Recent Articles

Follow Us
  >  New Jersey Estate tax   >  Estate Planning – Changing as We Age (Part 2)

Estate Planning – Changing as We Age (Part 2)

            Last week we were talking about how estate planning and what’s in your legal documents need to change as you age.  Our hypothetical couple, Jack and Diane, have reached their 60’s.  The focus of their plan needs to shift to what we call senior estate planning.

            One of the big issues that Jack and Diane must face is the specter of long term care.  How do they pay for it without running out of money or seriously depleting their savings?  Much of this blog is devoted to that topic.  But what about more traditional estate planning – answering the questions, “what happens if I die?”.  “How do I pass my assets on to my loved ones while paying as little as possible in estate taxes?”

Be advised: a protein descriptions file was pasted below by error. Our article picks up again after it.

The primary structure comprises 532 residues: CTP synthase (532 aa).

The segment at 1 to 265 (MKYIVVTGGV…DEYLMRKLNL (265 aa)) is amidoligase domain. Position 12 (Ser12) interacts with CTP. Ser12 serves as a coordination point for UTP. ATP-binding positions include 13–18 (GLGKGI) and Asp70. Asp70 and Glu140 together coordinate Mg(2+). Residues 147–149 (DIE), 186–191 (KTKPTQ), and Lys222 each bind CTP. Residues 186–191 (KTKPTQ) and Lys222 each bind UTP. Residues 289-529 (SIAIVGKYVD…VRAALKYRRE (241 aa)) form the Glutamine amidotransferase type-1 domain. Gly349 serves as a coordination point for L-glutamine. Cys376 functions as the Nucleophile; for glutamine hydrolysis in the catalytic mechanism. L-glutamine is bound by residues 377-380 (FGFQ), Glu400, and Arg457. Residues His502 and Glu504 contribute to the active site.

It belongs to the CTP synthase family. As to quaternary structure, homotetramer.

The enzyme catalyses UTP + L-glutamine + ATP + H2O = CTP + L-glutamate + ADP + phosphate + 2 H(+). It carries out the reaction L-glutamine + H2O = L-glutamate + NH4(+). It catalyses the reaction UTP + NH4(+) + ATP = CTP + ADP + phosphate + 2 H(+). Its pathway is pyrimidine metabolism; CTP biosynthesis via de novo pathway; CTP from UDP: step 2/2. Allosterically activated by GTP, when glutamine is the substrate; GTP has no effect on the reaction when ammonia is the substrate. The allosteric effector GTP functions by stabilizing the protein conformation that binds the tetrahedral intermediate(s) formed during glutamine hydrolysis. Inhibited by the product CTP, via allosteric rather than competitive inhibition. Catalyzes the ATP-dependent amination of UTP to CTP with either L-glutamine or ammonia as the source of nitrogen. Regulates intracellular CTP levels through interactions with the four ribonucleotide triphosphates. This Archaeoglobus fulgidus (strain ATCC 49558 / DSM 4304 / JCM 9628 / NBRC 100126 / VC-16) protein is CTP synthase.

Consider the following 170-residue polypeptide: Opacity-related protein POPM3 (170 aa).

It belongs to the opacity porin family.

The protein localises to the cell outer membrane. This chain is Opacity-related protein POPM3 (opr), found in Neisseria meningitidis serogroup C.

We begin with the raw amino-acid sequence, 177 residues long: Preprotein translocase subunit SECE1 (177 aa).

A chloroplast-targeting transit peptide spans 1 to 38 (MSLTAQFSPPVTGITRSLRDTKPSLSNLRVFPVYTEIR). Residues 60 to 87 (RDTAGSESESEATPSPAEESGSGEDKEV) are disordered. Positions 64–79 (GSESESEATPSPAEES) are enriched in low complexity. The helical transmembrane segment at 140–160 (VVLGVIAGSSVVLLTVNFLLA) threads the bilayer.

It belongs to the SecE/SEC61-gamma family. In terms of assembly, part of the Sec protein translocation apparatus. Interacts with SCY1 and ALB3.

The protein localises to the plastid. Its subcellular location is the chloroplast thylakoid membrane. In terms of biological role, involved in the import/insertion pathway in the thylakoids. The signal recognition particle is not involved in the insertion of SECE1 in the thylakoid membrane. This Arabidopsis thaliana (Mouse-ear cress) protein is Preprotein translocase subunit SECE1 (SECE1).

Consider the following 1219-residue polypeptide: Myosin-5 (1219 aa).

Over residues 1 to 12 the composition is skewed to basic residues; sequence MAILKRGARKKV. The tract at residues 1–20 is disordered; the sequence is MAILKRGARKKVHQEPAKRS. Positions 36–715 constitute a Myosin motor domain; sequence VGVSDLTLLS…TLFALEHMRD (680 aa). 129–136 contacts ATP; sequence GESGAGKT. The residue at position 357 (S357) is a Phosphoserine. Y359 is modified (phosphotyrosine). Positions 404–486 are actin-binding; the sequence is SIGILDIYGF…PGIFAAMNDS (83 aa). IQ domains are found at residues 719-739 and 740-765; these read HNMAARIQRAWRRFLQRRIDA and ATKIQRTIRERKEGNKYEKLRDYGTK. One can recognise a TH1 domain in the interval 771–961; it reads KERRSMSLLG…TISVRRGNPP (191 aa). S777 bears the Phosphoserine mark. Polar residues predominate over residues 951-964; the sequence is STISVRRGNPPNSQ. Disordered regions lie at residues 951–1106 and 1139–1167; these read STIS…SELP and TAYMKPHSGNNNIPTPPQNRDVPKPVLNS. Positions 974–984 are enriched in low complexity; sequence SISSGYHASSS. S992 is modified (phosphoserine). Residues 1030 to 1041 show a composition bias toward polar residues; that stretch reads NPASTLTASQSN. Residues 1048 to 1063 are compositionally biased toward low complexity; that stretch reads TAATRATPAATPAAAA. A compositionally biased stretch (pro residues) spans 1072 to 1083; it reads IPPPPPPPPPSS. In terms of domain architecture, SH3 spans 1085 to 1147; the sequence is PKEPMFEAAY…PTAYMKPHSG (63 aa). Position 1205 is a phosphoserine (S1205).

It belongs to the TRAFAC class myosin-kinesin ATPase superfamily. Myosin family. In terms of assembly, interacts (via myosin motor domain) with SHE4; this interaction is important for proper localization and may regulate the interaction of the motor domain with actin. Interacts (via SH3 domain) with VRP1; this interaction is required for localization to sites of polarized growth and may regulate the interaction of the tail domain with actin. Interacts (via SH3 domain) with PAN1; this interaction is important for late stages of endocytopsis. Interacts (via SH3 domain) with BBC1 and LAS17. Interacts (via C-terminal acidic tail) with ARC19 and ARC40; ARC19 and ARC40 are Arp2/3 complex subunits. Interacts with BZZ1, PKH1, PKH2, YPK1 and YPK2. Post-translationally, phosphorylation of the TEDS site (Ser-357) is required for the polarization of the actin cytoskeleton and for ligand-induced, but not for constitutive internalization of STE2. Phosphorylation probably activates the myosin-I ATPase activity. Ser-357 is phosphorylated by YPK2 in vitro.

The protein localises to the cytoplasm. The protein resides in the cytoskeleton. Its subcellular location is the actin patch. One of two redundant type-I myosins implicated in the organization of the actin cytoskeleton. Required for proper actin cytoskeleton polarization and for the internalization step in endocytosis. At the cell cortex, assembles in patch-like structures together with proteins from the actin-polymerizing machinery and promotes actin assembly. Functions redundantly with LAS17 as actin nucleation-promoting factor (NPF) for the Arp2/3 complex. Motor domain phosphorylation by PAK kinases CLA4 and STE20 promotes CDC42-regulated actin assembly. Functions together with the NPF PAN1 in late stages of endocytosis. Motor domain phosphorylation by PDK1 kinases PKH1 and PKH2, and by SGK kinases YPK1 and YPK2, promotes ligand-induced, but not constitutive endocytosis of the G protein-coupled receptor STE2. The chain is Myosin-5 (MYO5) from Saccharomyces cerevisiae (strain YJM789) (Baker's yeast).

Many people mistakenly believe they don’t need to worry about estate taxes because a few years ago Congress raised the federal exemption – that amount of money that can be passed free of estate taxes – to $5,000,000 (now $5,430,000 when indexed for inflation).  What they don’t realize is that New Jersey’s estate tax kicks in on estates greater than $675,000.  New Jersey also has an inheritance tax on amounts passed to heirs who are not immediate family members.  That means that a majority of people do have an estate tax problem.

            Jack and Diane’s current wills probably do not have tax planning if done when they were younger simply because their estates weren’t large enough at that time.  They were at a stage early in their marriage when they had just begun to save and accumulate wealth.   And if they did address tax planning at that time, they should still have someone take a look at their plan to determine if it is the best way to reduce taxes now because in the past 20 years there have been many changes to the estate tax system.

      When addressing New Jersey estate and inheritance taxes there is another problem to consider, something called a tax waiver.  Next week I’ll share with you what it is and how to avoid it.